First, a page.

By Don Quijones, Spain & Mexico, editor at WOLF STREET.
Since the Prime Minister Mariano Rajoy took office in December 2012 ,Spain has witnessed more and bigger political scandals than at any other point since it transitioned from dictatorship to democracy in the late seventies and early eighties. But according to an expose by El Confidencial, things may be even worse than feared: rampant corruption in Spain extends far beyond the political sphere, to the beating heart of the financial markets.
Just as Spain’s governing party is accused of awarding public work contracts and fine tuning political legislation on the basis of the kickbacks it receives from large Spanish companies and wealthy individuals, so too is Spain’s financial markets regulator, the CNMV – the Spanish equivalent of the Securities and Exchange Commission – suspected of criminal malpractice in the concession and withdrawal of licenses for operating in the Spanish market.
In other words, the organization ostensibly responsible for maintaining confidence in the financial system and combatting the financial crimes of supposedly regulated businesses is itself now accused of perpetrating a litany of financial crimes.
Two weeks ago the Police’s financial crimes unit (UDEF) interrogated Elvira Rodríguez, the president of the CNMV, as part of an ongoing investigation into an alleged corruption ring within the financial markets supervisor. According to sources close to the investigation, Rodríguez, a former senior member of the governing Popular Party, has been aware for some time of the Police’s criminal charges against the CNMV. The UDEF has also interrogated former and current employees of the CNMV.
A Litany of Crimes
Based on the findings of its investigations, first launched in 2012 in response to complaints lodged by companies adversely affected by the CNMV’s activities, the UDEF has accused the regulator of a litany of criminal offences dating back to 2007. They include the forgery of documents, perversion of justice, bribery, threats, extortion, money laundering, and involvement in organized crime.
As El Confidencial reports, these allegations are of vital importance for two reasons:
First, the CNMV is the equivalent of Spain’s financial police force. In other words, it is responsible for detecting and punishing irregularities in the financial markets. As such, accusations of pervasive wrongdoing within the organization should be taken extremely seriously. Second, the scandal is not likely to have affected public funds, as is generally the case in most political corruption cases. But it will have affected the funds of businesses and private individuals.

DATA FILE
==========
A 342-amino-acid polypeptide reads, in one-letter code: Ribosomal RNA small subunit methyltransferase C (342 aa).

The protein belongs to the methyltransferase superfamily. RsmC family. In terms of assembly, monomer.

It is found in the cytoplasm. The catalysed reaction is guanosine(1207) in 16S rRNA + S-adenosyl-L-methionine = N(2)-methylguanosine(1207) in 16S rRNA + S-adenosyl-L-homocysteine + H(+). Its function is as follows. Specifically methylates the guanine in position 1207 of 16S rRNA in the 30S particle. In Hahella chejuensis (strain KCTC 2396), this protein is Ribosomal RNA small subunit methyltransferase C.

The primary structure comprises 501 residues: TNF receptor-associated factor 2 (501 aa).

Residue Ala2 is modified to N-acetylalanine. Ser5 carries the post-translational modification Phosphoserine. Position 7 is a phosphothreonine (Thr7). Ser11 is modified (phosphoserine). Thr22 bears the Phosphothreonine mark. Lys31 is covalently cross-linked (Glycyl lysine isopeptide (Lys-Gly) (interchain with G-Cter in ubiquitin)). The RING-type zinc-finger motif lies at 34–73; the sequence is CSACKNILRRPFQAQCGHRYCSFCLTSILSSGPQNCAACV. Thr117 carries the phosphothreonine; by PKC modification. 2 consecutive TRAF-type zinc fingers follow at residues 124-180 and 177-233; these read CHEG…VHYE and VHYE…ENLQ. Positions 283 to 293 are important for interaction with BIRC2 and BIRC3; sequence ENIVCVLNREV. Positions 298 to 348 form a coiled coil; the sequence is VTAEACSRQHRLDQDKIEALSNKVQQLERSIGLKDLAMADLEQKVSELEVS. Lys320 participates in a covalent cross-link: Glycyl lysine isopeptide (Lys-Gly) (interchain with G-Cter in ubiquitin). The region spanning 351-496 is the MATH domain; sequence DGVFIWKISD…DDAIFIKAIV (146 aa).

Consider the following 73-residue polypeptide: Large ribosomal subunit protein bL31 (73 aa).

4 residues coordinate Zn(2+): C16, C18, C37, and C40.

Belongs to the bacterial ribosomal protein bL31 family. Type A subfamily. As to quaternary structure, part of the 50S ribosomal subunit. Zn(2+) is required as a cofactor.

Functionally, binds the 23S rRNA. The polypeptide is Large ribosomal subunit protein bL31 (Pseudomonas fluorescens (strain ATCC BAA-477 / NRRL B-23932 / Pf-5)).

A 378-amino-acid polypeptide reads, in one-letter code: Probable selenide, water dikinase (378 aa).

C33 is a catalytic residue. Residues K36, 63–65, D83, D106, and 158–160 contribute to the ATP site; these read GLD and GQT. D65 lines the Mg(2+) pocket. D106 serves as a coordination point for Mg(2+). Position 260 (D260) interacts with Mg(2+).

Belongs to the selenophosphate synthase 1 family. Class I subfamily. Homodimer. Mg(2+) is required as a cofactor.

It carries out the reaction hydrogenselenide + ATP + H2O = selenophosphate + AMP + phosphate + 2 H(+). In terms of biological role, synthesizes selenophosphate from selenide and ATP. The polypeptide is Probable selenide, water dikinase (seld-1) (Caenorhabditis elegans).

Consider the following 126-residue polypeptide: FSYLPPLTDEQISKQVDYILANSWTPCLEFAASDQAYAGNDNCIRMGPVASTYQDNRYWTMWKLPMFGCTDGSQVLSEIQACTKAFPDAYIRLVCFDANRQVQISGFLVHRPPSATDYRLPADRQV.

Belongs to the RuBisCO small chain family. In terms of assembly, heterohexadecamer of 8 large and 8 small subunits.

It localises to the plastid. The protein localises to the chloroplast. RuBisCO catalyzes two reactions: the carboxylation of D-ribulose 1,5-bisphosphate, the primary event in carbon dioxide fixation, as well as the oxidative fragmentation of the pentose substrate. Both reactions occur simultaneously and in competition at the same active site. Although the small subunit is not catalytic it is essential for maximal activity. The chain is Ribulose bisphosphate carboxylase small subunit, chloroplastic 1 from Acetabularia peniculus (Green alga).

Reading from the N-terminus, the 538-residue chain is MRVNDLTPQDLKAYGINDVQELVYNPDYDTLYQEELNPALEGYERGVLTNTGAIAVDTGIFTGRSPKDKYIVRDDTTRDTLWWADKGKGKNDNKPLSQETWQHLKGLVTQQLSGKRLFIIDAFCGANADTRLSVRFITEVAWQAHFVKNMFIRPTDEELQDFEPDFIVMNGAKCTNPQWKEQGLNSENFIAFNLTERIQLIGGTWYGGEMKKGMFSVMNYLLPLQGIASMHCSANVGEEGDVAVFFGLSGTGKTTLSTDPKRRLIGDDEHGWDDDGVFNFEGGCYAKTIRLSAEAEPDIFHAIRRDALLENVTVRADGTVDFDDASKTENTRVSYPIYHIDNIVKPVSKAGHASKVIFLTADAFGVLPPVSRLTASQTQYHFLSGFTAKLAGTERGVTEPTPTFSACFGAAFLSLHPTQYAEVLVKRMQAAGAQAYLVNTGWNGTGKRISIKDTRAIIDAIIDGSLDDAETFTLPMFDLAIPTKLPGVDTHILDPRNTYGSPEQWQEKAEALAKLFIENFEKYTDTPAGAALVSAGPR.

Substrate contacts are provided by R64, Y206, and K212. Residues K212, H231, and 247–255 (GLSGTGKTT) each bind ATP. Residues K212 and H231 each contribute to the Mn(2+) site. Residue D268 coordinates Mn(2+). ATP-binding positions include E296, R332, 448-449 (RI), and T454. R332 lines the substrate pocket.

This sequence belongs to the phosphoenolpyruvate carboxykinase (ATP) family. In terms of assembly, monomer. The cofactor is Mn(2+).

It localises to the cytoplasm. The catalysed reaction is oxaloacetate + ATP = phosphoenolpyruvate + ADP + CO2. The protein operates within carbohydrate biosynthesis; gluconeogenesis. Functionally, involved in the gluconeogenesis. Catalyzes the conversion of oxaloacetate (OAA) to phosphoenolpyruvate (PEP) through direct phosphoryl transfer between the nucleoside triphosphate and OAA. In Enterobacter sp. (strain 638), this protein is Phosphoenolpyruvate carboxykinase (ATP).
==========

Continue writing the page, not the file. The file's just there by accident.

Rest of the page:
The CNMV is exclusively responsible for awarding (or denying) operating licenses to brokers, investment fund managers, SICAVs (open-ended collective investment schemes that are often used by Spain’s super rich to avoid paying taxes), holding companies and independent financial advisors (IFAs). To all intents and purposes, the CNMV has been awarding or denying these firms licenses not based on objective criteria but on the payments or favors offered to senior officials within the organization. In some cases firms may have even been denied licenses as a result of bribes paid by their direct competitors.
The supervisor also has significant disciplinary powers. It can issue fines and even withdraw operating licenses, not just from companies directly operating in the market but also firms that issue financial instruments such as bonds and shares. In other words, the CNMV, like the SEC, has more influence over how Spain’s financial markets function (or in this case, malfunction) than just about any other market player.
More Concentrated Power
That power could be set to grow even further if, as El Economista reports, the CNMV is given the go-ahead to operate a new risk-rating system designed ostensibly to help retail investors better understand the risks posed by complex financial instruments. If the new legislation is passed, the regulator will have the power to categorize the level of risk of just about every financial instrument on the market.
Granted, such assistance is both welcome and long overdue, especially given the prevalence of “misselling” scandals in post-crisis Spain. Most notorious of all was the “preferentes” scam, in which Spain’s retail and savings banks deliberately offloaded tens of billions of euros worth of hugely complex financial instruments called preferentes on hundreds of thousands of unsophisticated investors, including pensioners and children, telling them that the investment was as safe as a deposit account.
Most investors lost their shirts. All the while, the CNMV did what financial regulators invariably do in such morally challenging circumstances: it looked the other way.
Now, the CNMV wants to help retail investors avoid losing their shirts in the future. At least that’s what we’re led to believe. The problem is that as financial scams go, few are as big or as serious as the one allegedly being operated by the CNMV. By Don Quijones, Raging Bull-Shit.
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